Uli Jon Roth

REVIEW: Scorpions – Box of Scorpions (2004)

SCORPIONS – Box of Scorpions (2004 Universal)

Don’t worry – this Box of Scorpions cannot hurt you!  If fact if you allow yourself to be stung, you will find your reality injected with musical ecstasy.

This isn’t a box set to buy if you are looking for unreleased treasure.  It’s strictly a compilation, although you may be able to get a few tracks you didn’t have before.  Box of Scorpions covers every album from the debut Lonesome Crow, beyond 1999’s Eye II Eye, going as far as 2002’s Bad For Good: The Very Best of Scorpions.  That compilation CD included two new songs called “Bad For Good” and “Cause I Love You”.  They were recording specifically for Bad For Good, but it makes sense to get them on the beefier Box of Scorpions instead.

The first disc of this set is inaugurated by “I’m Going Mad”, the same technicolor workout that opened their first album.  The early psychedelic Scorpions songs are only represented by a couple, with “Fly to the Rainbow” being the second.  Stone cold classics form the bulk of the disc, with “Speedy’s Coming” being an obvious focal point.  “In Trance”, “Steamrock Fever”, “We’ll Burn the Sky”, and “Virgin Killer” are all essential cuts.  You can’t fit ‘em all in, of course, but the live album Tokyo Tapes fills in some of the most obvious blanks.  “Top of the Bill”, “Dark Lady” and “Robot Man” are great live inclusions.  The disc ends with the first steps into the modern Scorpions sound with a pair from 1979’s Lovedrive.

Disc two showcases the 80s and all the big Scorpions hits.  The band streamlined their sound.  Some may say “dumbed down”.  The Scorpions of the 80s were massive, but certainly were not challenging your grey matter with complex music like the 70s band were prone to.  They also lost the regality of the Uli Roth era, something his guitar brought to the band.  It was replaced by solid 4/4 hard rock, with plenty of hits.  There is only one live song (from World Wide Live) here, “Another Piece of Meat”.  The rest are all studio originals:  “Big City Nights”, “Still Loving You”, “Rhythm of Love”, “The Zoo”, “No One Like You”, and of course that unstoppable “Hurricane”!  Deeper cuts like “Coast to Coast” and “Dynamite” provide some serious meat.  This disc would make a pretty good standalone compilation.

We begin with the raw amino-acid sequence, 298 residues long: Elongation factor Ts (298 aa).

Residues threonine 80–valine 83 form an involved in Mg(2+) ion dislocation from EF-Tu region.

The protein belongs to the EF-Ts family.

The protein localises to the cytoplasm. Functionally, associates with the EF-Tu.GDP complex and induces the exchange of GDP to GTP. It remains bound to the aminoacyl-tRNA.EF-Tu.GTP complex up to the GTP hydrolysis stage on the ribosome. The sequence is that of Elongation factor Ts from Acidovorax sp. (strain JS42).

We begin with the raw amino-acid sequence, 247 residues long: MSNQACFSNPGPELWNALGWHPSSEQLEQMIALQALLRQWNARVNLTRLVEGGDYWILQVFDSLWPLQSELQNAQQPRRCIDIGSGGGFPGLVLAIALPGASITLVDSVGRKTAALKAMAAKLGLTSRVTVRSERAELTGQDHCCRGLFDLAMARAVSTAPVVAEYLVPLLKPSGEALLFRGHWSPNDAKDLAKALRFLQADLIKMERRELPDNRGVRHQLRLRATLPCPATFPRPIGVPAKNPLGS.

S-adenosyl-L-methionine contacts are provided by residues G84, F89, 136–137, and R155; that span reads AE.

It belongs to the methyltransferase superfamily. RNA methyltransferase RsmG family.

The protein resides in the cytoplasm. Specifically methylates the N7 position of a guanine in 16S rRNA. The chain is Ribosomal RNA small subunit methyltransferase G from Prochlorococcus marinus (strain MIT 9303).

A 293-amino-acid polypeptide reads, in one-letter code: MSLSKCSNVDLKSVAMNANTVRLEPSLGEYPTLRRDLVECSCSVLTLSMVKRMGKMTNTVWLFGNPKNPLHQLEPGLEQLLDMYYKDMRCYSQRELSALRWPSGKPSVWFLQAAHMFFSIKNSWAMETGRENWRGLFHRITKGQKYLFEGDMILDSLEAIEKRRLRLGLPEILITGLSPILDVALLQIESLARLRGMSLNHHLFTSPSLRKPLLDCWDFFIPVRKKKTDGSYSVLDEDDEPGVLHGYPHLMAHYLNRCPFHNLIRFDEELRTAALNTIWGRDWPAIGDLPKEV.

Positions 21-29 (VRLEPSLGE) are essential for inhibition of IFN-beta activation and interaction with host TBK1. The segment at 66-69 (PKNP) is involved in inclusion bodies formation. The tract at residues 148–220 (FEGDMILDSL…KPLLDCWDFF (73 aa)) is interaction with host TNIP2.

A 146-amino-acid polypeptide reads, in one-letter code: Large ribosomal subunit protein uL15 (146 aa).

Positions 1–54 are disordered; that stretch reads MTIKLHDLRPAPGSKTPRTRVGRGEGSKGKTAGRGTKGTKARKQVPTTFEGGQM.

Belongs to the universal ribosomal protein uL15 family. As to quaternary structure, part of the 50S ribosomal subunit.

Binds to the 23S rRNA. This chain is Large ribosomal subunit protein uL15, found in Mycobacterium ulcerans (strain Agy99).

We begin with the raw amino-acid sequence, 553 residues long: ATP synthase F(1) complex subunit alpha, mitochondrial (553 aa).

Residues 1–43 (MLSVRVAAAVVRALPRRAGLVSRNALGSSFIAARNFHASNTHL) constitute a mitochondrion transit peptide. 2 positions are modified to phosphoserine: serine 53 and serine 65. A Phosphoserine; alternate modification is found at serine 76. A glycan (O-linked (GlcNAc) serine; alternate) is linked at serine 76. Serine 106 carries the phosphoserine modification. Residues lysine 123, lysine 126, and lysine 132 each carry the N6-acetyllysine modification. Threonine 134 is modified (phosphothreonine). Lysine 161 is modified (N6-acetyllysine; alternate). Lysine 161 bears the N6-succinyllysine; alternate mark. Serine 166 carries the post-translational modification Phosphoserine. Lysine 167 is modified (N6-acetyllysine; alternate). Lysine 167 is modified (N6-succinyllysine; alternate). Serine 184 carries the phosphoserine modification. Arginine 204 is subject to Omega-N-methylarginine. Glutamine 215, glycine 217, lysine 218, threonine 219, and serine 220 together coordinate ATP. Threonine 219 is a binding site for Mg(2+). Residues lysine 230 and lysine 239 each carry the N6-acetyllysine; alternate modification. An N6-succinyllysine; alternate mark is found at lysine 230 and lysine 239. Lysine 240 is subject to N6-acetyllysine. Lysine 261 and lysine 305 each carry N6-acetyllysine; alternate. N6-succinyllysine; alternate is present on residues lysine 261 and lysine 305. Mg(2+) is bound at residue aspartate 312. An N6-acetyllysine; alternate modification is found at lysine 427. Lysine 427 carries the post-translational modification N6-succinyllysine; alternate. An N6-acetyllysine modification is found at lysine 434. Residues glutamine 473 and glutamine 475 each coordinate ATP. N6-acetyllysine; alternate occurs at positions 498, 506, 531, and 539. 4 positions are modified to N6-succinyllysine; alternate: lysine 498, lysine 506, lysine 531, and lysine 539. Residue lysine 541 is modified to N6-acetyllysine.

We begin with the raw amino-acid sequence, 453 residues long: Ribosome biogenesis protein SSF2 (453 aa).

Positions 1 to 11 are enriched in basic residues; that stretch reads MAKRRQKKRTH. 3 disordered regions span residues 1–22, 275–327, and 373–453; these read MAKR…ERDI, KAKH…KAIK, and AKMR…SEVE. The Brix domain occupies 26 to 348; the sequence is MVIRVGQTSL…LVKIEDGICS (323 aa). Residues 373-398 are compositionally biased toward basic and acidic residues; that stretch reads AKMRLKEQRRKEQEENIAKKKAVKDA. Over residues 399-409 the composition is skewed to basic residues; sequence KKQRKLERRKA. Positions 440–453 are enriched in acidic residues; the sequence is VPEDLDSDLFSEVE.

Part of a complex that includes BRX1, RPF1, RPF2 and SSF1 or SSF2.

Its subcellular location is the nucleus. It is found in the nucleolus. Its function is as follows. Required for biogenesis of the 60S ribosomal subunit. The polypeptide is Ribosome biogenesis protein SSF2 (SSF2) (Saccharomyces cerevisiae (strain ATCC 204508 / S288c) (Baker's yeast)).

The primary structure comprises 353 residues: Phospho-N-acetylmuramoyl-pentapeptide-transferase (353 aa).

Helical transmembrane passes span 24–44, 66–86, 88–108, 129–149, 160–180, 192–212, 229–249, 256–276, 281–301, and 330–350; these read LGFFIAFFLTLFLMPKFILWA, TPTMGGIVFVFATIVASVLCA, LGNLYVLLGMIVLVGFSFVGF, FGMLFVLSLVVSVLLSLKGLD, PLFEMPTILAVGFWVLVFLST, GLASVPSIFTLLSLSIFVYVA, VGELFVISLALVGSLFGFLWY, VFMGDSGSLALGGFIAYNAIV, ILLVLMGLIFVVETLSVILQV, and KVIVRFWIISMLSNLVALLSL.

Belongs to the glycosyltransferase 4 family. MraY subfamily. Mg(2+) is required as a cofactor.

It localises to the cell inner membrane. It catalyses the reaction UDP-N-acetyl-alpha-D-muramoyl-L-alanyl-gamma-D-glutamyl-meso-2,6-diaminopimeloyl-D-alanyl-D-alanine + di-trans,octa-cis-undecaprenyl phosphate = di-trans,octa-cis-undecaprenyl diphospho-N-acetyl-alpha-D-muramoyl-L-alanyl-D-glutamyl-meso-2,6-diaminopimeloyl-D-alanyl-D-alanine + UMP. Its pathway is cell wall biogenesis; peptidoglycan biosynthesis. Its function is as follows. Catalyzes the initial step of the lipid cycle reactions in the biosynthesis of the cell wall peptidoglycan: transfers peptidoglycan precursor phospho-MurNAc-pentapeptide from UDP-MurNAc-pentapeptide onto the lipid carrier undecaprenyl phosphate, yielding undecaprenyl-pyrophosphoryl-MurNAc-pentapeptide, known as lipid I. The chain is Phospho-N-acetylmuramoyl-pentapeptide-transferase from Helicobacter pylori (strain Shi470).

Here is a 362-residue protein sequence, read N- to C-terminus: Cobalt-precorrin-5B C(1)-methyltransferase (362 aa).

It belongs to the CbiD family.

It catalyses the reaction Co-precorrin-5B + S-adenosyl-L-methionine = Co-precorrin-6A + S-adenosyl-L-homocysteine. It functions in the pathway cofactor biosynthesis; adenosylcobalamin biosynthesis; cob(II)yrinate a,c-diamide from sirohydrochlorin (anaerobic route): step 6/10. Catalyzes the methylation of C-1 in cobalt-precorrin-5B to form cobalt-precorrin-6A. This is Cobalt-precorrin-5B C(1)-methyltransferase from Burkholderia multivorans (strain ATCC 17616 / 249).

The third disc concentrates on the 90s, which saw the Scorpions reborn by the success of “Wind of Change”.  Unfortunately, this ushers in a slew of ballads.  The few rockers like “Tease Me, Please Me”, “Alien Nation” and “Don’t Believe Her” are almost drowned by the ballads.  There are some songs you may have missed the first time around.  In addition to the aforementioned “Bad For Good” and “Cause I Love You”, you’ll also get “Over the Top” and “Life Goes Around” which were released in 1997 on Deadly Sting: The Mercury Years.  “Cause I Love You” is really the only keeper of these four obscurities.  It was originally written in 1978 for Lovedrive, and recorded in 2002.  That’s how it sounds, too.  As for the rest, at least getting by these songs all in one place, you don’t really need the other two compilations.  Disc three also contains the unfortunate “Mysterious” from the dreadful Eye II Eye album, and the soul live song “Hurricane 2000” from Moment of Glory with the Berlin Philharmonic.  Neither are really essential though “Hurricane 2000” has its fans.

Box of Scorpions adds up to a good set with plenty of value and a few minor surprises.  If you don’t own all the albums already, this is a good buy.  Be sure to get a copy with the outer plastic slipcase still intact!

3.5/5 stars

 

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REVIEW: Scorpions – Taken By Force (remaster)

The second review from Toronto Record Store Excursion 2013!  I paid $7.99 at Sonic Boom.

SCORPIONS – Taken By Force (1977, 2002 Hip-O/Universal remaster)